how we contract for government services and equipment, and we 
are paying too much for what we are getting. And you know, we 
keep doing this, and I'm just wondering that this information 
could be deposited in a central place where we can see and kind 
of monitor, a committee like this, kind of monitor whether or 
not we are making the best decisions on procurement.
    Mr. Edgerton. I would submit that the competitive process 
that the GSA has put into place certainly on FTS 2001 has 
provided the opportunity for my esteemed colleagues to make 
aware to all customers, as well as GSA, the current price 
points and the current values in the marketplace, so there is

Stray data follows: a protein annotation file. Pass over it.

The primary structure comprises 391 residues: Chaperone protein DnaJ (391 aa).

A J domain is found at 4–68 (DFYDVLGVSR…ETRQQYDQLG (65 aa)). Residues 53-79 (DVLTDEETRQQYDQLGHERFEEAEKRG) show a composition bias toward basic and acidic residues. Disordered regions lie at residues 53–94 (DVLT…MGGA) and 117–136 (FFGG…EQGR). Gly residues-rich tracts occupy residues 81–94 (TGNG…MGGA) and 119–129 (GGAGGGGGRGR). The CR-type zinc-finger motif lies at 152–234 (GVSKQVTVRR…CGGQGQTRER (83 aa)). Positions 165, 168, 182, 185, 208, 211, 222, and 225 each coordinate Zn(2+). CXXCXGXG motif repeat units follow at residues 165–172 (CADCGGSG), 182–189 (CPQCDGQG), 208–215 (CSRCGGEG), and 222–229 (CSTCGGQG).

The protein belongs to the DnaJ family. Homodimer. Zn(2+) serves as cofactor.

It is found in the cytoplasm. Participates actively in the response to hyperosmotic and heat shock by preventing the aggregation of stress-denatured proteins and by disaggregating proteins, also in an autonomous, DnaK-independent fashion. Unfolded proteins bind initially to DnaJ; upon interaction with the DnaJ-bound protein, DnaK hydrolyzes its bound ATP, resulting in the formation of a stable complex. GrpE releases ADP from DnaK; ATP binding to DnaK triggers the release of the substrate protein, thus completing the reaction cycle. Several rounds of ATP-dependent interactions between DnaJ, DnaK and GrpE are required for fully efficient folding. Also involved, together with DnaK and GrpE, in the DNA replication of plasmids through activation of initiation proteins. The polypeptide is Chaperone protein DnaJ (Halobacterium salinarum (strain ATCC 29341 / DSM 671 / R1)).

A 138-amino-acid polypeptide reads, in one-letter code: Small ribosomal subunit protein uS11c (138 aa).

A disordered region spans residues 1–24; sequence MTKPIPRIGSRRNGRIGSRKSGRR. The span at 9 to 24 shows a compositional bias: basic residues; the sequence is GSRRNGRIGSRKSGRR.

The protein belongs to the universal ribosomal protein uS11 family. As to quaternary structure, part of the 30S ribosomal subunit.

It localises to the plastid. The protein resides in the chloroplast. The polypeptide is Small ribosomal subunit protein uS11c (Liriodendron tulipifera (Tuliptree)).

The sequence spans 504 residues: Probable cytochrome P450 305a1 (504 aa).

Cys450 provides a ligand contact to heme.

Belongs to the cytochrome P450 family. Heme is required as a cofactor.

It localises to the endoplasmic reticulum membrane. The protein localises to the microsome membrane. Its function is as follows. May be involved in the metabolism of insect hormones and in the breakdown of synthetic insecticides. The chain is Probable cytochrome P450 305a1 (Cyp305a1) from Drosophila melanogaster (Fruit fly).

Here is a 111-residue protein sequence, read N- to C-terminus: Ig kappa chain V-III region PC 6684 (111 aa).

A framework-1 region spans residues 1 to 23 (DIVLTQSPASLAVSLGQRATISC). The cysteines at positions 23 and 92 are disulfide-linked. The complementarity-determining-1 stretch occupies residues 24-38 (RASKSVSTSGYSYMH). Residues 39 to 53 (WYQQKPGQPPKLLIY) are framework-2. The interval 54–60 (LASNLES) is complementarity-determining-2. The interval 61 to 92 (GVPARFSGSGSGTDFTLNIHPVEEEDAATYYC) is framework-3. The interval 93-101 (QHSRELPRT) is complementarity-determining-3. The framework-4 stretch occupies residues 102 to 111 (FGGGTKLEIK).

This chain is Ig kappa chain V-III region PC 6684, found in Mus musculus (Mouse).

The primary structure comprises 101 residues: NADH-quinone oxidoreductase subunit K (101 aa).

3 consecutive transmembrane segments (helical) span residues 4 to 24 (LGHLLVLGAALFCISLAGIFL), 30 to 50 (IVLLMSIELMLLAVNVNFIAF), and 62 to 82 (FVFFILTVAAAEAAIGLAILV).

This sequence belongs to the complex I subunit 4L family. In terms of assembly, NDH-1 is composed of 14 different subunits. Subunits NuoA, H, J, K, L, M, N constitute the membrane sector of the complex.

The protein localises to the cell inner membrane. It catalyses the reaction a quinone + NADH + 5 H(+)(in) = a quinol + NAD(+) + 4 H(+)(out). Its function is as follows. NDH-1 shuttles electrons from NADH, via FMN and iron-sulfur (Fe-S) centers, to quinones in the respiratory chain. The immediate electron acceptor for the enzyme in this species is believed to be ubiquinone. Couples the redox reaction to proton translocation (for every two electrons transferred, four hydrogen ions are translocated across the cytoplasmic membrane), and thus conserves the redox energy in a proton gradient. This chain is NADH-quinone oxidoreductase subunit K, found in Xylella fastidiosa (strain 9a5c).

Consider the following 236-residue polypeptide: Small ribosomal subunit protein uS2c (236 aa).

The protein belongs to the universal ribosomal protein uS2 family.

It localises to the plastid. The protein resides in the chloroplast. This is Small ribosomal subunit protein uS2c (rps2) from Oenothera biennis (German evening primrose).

always pressure to do better both from a pricing and 
performance perspective.
    Ms. Watson. Well, I know about competitive processes, but 
it seems like the people in several cases who do get the 
contracts are way over what they should be, and I don't know 
how that process works.
    Mr. Edgerton. Well, let me make one other observation. 
Under FTS 2001, there was a price management mechanism put into 
place to assure that the prices were always good, or as good or 
better than commercial. And as a result of the processes that 
GSA put in place, they have never had to exercise that option 
because our prices have always been better than commercial 
prices.
    Mr. Scott. Let me support that, Ms. Watson. Over the last 
more than 10 years, GSA has led the industry in driving the 
prices down for this service. The initiative that was taken in 
that has driven these prices down. They are the best in the 
industry. And I am not one of the contractors.